Osama Bedier, a former PayPal executive now at Google, stole PayPal’s confidential information, the company said in the lawsuit filed yesterday in state court in San Jose, California. Stephanie Tilenius, another ex-PayPal executive now at Google, violated contractual obligations by recruiting Bedier, PayPal said.

    • Trademarks

      • Trademark Squatters 0001 – OutbackZack

        Trademark Squatters have become a huge problem in the last couple of years. The value of a mark in commerce is immense, but often marks are not registered, with the owner depending upon common law recognition of rights.

        Trademark Squatters take advantage of inability of government agencies to check the truthfulness of statements made when a mark is registered, and the lack of sanctions for lying under oath. Most especially the lack of sanctions means that there is no effective action taken against Trademark Squatters.

        The Government Agency which supposedly exists to protect the Mark Owner instead protects the Mark Squatter against the Mark Owner. When ownership is finally settled at great cost to the Mark Owner, the Mark Squatter walks away unscathed, with the profits that he or she has accrued from his or her actions, ready to do it all again, against some other unsuspecting Mark Owner.

    • Copyrights

      • Senate panel approves controversial copyright bill

        A U.S. Senate committee has unanimously approved a controversial bill that would allow the U.S. Department of Justice to seek court orders requiring search engines and Internet service providers to stop sending traffic to websites accused of infringing copyright.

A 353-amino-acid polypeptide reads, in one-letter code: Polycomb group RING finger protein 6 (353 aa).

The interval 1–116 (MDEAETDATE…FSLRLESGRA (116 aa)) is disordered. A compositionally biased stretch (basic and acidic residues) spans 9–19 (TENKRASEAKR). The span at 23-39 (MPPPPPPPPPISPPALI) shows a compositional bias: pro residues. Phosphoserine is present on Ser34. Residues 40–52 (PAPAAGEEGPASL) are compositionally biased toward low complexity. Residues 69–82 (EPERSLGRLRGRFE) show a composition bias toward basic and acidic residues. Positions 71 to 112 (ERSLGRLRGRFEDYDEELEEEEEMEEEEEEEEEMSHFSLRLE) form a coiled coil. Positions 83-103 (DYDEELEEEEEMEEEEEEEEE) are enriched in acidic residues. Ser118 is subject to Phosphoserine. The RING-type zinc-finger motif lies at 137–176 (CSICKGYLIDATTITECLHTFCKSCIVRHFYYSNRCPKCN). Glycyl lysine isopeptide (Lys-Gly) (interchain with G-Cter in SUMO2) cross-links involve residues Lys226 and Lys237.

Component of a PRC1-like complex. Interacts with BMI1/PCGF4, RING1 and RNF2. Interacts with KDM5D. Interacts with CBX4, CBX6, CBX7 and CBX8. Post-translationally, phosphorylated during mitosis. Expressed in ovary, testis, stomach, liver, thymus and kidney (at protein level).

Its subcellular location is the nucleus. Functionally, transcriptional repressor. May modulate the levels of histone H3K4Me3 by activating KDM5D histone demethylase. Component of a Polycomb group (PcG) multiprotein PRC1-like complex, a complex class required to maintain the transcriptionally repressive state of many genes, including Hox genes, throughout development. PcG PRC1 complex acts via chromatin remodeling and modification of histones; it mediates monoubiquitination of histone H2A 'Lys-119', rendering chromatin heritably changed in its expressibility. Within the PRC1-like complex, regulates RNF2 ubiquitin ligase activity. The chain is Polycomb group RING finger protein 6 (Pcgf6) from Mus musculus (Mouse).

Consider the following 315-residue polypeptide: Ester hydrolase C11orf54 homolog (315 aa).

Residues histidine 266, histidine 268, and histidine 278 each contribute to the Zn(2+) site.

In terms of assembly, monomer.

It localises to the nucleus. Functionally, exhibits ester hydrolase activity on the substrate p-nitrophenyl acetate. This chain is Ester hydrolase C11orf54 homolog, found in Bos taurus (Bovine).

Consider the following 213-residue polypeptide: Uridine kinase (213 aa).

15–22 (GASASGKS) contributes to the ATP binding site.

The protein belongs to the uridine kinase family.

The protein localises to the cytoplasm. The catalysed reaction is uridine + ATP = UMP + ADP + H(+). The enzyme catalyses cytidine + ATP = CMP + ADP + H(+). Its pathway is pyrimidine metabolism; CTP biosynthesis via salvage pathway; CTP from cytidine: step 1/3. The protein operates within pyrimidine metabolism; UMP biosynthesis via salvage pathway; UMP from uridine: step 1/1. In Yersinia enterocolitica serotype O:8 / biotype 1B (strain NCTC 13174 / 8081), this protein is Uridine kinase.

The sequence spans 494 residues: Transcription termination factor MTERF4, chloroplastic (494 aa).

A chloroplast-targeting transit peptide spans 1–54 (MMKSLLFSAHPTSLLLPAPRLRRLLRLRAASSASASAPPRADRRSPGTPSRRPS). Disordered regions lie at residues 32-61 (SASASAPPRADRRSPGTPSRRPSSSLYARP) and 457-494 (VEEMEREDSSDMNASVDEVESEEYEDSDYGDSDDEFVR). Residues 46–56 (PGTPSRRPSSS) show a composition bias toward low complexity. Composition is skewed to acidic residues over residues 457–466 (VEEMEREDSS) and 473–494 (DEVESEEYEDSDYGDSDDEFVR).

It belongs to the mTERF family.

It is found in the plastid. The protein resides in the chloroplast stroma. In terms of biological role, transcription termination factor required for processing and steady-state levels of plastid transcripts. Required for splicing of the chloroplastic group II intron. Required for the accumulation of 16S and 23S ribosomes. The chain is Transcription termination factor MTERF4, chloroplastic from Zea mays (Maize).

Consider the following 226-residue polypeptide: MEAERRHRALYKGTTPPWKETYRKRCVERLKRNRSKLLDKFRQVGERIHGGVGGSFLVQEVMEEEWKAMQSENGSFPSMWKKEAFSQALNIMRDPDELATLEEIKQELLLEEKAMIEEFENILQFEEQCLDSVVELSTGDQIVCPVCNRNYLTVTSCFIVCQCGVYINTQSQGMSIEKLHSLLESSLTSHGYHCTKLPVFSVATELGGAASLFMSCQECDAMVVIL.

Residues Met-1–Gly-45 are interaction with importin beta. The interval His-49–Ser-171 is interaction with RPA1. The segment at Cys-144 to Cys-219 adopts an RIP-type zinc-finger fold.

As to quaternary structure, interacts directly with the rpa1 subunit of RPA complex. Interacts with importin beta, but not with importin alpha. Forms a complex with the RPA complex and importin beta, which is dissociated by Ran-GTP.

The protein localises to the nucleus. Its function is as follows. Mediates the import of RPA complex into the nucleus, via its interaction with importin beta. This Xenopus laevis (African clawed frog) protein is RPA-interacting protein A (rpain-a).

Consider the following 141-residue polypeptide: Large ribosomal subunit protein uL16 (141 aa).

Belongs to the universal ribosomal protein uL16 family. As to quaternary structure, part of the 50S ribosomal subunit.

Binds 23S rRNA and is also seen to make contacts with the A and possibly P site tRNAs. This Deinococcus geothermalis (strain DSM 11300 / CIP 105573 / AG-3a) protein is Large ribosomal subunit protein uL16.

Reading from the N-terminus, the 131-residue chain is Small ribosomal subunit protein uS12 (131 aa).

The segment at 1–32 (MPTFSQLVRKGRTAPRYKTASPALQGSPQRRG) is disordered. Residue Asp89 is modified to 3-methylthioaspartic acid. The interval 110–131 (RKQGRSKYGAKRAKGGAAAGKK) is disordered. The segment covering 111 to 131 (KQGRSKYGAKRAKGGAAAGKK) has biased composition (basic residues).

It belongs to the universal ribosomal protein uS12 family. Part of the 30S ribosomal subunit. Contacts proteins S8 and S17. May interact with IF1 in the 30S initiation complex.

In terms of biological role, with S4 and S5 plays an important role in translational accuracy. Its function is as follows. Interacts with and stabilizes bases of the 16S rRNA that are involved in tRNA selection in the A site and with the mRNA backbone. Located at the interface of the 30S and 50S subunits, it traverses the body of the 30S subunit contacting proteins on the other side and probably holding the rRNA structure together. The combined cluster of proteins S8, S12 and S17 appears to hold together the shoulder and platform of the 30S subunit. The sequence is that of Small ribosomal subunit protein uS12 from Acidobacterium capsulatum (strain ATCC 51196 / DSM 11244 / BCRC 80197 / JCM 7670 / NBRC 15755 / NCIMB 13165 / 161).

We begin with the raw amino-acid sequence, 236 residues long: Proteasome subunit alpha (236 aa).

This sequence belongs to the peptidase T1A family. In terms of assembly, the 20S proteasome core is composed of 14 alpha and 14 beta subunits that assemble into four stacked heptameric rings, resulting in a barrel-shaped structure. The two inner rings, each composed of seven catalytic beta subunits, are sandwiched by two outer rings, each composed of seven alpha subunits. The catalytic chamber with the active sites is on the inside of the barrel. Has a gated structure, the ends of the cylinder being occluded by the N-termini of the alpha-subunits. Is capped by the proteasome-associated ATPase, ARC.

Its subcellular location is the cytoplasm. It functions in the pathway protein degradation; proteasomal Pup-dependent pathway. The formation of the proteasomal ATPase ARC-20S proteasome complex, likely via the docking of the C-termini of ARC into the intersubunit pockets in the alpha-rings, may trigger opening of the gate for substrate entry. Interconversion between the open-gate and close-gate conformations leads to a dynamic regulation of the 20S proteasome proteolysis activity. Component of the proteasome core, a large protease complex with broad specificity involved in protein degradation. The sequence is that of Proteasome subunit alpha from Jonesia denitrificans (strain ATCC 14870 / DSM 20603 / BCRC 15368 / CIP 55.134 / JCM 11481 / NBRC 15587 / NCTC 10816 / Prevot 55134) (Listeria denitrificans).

The Senate Judiciary Committee approved the Preventing Real Online Threats to Economic Creativity and Theft of Intellectual Property Act, or PROTECT IP Act, which would also allow copyright holders to seek court orders requiring payment processors and online ad networks to stop doing business with allegedly infringing websites.

      • The Access Copyright Backlash: Writers Union of Canada Calls for Collective Licensing Reform

        Last week’s series of posts on Access Copyright (transactional licensing, economics of the collective, future reforms, all three posts in single PDF), which examined the astonishing lack of transparency behind the copyright collective and the small percentage of revenues that are ultimately distributed to Canadian authors, resulted in a large number of private emails from authors expressing gratitude for the posts and venting enormous frustration. The concerns with Access Copyright broke out into the open this weekend at the Writers’ Union of Canada annual general meeting as the TWUC passed a motion recognizing the lack of control over how licensing revenue is managed and the inability of Access Copyright to represent creator interests. As a result, the TWUC plans to investigate operational separation of creators’ and publishers’ interests in collective licensing.

      • The Major Labels Think That They Own The Independent Artists – Do They?
      • It’s the law

        Not content with that, we then make it perfectly legal for the accuser to hand in false claims and allegations.

        How could we make that law better? Easy: by making it impossible for you to challenge or to defend yourself against the accusations.

        The above refers of course to that hobby horse of mine, the new Copyright Act that kicks in this September.

Clip of the Day

NVIDIA Project Kal-El Demo: Glowball


Credit: TinyOgg